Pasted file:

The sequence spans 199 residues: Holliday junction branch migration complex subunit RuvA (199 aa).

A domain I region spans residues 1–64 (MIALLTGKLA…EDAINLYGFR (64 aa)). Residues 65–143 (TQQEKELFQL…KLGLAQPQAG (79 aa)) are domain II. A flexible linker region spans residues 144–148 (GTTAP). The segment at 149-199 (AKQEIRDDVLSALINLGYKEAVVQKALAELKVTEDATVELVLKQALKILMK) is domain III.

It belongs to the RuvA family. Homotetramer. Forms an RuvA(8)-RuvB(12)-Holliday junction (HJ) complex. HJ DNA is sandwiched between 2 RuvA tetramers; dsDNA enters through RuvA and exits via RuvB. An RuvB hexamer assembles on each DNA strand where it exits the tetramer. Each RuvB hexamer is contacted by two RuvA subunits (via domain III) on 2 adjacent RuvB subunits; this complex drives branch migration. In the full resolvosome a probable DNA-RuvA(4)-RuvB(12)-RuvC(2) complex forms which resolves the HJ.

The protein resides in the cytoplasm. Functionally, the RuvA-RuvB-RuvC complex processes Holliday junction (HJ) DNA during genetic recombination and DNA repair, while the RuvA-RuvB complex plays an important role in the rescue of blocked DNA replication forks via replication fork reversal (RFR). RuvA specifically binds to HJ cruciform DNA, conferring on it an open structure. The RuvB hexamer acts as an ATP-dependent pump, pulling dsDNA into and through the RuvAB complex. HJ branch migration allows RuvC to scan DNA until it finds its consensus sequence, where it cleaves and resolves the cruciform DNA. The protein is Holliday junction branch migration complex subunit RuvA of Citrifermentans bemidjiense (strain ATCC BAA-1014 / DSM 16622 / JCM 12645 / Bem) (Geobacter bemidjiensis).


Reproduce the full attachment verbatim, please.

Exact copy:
The sequence spans 199 residues: Holliday junction branch migration complex subunit RuvA (199 aa).

A domain I region spans residues 1–64 (MIALLTGKLA…EDAINLYGFR (64 aa)). Residues 65–143 (TQQEKELFQL…KLGLAQPQAG (79 aa)) are domain II. A flexible linker region spans residues 144–148 (GTTAP). The segment at 149-199 (AKQEIRDDVLSALINLGYKEAVVQKALAELKVTEDATVELVLKQALKILMK) is domain III.

It belongs to the RuvA family. Homotetramer. Forms an RuvA(8)-RuvB(12)-Holliday junction (HJ) complex. HJ DNA is sandwiched between 2 RuvA tetramers; dsDNA enters through RuvA and exits via RuvB. An RuvB hexamer assembles on each DNA strand where it exits the tetramer. Each RuvB hexamer is contacted by two RuvA subunits (via domain III) on 2 adjacent RuvB subunits; this complex drives branch migration. In the full resolvosome a probable DNA-RuvA(4)-RuvB(12)-RuvC(2) complex forms which resolves the HJ.

The protein resides in the cytoplasm. Functionally, the RuvA-RuvB-RuvC complex processes Holliday junction (HJ) DNA during genetic recombination and DNA repair, while the RuvA-RuvB complex plays an important role in the rescue of blocked DNA replication forks via replication fork reversal (RFR). RuvA specifically binds to HJ cruciform DNA, conferring on it an open structure. The RuvB hexamer acts as an ATP-dependent pump, pulling dsDNA into and through the RuvAB complex. HJ branch migration allows RuvC to scan DNA until it finds its consensus sequence, where it cleaves and resolves the cruciform DNA. The protein is Holliday junction branch migration complex subunit RuvA of Citrifermentans bemidjiense (strain ATCC BAA-1014 / DSM 16622 / JCM 12645 / Bem) (Geobacter bemidjiensis).